New to Genealogy?


 Ancestral identification and relationships are what it’s all about. Sources provide the information you seek for your family forms. It’s tempting to write down the first piece of data you find about your ancestor (example: his date of birth or death) as a conclusion and rush on to the next event or ancestor. It’s also tempting to trust and copy bits and pieces of online family trees, even though too many are questionable or unsourced. Rather than collecting as many ancestors as possible, it’s best to collect as much information as possible about one ancestor before proceeding on ? information you have viewed or heard yourself. As you learn to explore a variety of sources, you will frequently find additional information about each event in the life of one ancestor. Some of it may not all agree.

Information provides the evidence for conclusions about identity and relationships. Naturally you want to feel confident about any “fact” you determine for an ancestor. The Genealogical Proof Standard (GPS) is a term you will come across, a best-practice guide developed to test the breadth and depth of one’s research results. Each fact we want to determine requires diligent consideration of various pieces of information that become evidence as related to a specific event.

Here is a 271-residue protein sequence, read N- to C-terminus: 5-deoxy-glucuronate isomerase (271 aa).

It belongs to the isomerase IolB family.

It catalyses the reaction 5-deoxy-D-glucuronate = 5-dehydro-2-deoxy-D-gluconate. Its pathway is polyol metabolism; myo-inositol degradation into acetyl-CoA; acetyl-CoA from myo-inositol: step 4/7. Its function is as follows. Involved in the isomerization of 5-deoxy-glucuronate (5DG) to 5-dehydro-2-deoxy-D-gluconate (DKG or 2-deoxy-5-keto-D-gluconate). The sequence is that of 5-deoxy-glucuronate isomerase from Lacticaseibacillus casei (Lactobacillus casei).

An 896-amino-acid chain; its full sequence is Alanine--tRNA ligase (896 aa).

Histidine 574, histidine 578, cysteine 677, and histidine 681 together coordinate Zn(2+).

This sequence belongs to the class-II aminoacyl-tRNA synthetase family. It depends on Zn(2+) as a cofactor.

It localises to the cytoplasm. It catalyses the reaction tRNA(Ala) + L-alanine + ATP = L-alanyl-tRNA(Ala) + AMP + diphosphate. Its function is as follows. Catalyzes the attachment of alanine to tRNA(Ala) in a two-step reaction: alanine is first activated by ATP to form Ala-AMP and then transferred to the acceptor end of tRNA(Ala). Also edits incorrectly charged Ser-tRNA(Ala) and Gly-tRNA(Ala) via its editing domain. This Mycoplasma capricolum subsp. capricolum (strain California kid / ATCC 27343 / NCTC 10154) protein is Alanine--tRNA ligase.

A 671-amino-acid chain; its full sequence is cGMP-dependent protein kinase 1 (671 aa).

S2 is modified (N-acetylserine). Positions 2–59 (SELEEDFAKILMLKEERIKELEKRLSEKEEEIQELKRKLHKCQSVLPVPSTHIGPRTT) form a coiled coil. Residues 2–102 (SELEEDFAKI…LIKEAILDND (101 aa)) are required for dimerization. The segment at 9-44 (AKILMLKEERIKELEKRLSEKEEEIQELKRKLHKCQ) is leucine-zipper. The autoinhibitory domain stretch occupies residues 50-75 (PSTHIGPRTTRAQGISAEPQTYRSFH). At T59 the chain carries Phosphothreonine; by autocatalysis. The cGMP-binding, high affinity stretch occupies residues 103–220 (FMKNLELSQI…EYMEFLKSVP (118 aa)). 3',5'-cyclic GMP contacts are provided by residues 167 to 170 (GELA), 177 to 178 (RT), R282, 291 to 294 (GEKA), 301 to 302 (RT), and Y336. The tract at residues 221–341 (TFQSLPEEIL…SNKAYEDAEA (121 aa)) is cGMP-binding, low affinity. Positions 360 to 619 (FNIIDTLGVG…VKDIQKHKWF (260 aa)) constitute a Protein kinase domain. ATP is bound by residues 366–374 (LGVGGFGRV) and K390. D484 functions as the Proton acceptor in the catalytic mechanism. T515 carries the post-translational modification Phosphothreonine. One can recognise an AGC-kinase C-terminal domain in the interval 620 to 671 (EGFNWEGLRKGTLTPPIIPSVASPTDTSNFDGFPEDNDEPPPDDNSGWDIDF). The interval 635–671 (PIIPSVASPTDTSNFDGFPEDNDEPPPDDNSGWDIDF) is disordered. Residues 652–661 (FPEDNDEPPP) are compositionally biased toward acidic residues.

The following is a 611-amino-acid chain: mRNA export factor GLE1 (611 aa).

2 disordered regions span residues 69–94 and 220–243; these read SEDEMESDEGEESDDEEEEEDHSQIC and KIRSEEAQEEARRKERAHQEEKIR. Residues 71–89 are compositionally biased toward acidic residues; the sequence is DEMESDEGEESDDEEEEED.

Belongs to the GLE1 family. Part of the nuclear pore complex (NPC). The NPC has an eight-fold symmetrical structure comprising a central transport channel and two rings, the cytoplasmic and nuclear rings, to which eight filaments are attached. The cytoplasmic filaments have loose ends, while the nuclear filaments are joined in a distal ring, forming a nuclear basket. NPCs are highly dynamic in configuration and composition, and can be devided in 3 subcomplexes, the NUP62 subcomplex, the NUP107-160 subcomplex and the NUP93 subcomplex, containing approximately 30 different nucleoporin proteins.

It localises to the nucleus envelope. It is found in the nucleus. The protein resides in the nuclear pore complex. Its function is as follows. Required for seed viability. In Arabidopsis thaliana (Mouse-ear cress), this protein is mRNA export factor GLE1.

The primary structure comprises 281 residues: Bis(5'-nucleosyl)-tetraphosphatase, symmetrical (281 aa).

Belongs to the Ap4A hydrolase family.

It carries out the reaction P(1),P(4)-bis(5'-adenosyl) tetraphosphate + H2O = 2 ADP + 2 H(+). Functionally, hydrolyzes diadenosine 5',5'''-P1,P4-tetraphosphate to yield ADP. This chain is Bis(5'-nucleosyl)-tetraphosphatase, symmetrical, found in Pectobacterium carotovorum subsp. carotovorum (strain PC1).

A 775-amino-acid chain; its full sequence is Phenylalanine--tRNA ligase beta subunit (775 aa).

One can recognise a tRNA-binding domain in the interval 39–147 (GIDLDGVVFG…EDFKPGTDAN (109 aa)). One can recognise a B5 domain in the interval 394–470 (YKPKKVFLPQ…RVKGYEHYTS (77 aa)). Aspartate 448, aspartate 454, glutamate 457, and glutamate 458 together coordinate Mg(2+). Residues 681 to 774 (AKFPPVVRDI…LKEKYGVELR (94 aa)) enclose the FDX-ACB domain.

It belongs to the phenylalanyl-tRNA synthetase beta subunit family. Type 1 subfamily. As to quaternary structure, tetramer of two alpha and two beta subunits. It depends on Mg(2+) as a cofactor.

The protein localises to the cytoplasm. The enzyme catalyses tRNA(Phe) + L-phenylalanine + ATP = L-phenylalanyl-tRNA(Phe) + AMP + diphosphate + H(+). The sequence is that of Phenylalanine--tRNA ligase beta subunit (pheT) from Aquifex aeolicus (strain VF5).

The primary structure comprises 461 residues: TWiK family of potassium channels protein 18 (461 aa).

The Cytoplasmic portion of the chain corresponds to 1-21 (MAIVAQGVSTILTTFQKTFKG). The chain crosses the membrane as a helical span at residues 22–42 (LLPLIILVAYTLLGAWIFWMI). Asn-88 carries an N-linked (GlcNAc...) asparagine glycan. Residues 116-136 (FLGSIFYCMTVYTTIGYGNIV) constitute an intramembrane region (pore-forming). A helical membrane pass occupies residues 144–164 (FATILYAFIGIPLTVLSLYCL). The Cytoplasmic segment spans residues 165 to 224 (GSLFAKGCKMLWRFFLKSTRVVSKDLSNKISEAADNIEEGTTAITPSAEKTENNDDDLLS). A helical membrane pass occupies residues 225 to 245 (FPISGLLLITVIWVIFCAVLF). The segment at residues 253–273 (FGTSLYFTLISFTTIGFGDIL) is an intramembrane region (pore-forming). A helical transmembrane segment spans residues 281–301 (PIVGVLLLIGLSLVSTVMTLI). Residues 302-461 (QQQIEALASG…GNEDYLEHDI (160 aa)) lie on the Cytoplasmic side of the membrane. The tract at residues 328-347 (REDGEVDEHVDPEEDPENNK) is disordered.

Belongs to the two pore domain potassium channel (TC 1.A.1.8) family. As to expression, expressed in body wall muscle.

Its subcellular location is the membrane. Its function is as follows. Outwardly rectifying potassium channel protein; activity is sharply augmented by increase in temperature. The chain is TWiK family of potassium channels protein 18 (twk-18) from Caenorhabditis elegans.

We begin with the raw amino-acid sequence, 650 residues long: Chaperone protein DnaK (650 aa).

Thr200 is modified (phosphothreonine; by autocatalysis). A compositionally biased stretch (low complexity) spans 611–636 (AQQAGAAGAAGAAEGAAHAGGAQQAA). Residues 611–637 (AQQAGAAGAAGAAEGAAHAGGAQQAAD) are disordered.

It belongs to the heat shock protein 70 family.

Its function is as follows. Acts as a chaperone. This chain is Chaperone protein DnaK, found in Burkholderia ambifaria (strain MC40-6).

One reference resource is the OGS publication Genealogical Standards of Evidence by Brenda Dougall Merriman, giving a description of the GPS and a simple walk-through example.

where you obtained information makes your growing accumulation so much easier to manage. You will thus have a record of your searches, finding that you often need to return to the same source more than once. More importantly, you will be able to compare the validity of different sources as information providers. You are creating a family legacy; at some point you will want to share, distribute, or publish (perhaps upload) your best possible research results.

Keeping track means making a note for the source of each piece of information you enter on your family tree ?was the source a document? a person? a book? a website? The note is called a citation, and should contain the fundamental elements:
– the name of the record set or database you consulted
– who (person or institution) created the source
– in what visual form (original paper, microfilm, digital) did you view it
– where is the source located
– specific page and/or numerical references

A useful online reference, Citations for Canadians, can be found on the website of the Association of Profession Genealogists Ontario Chapter.

A useful online reference for writing clear accurate citations is Citation Styles Online!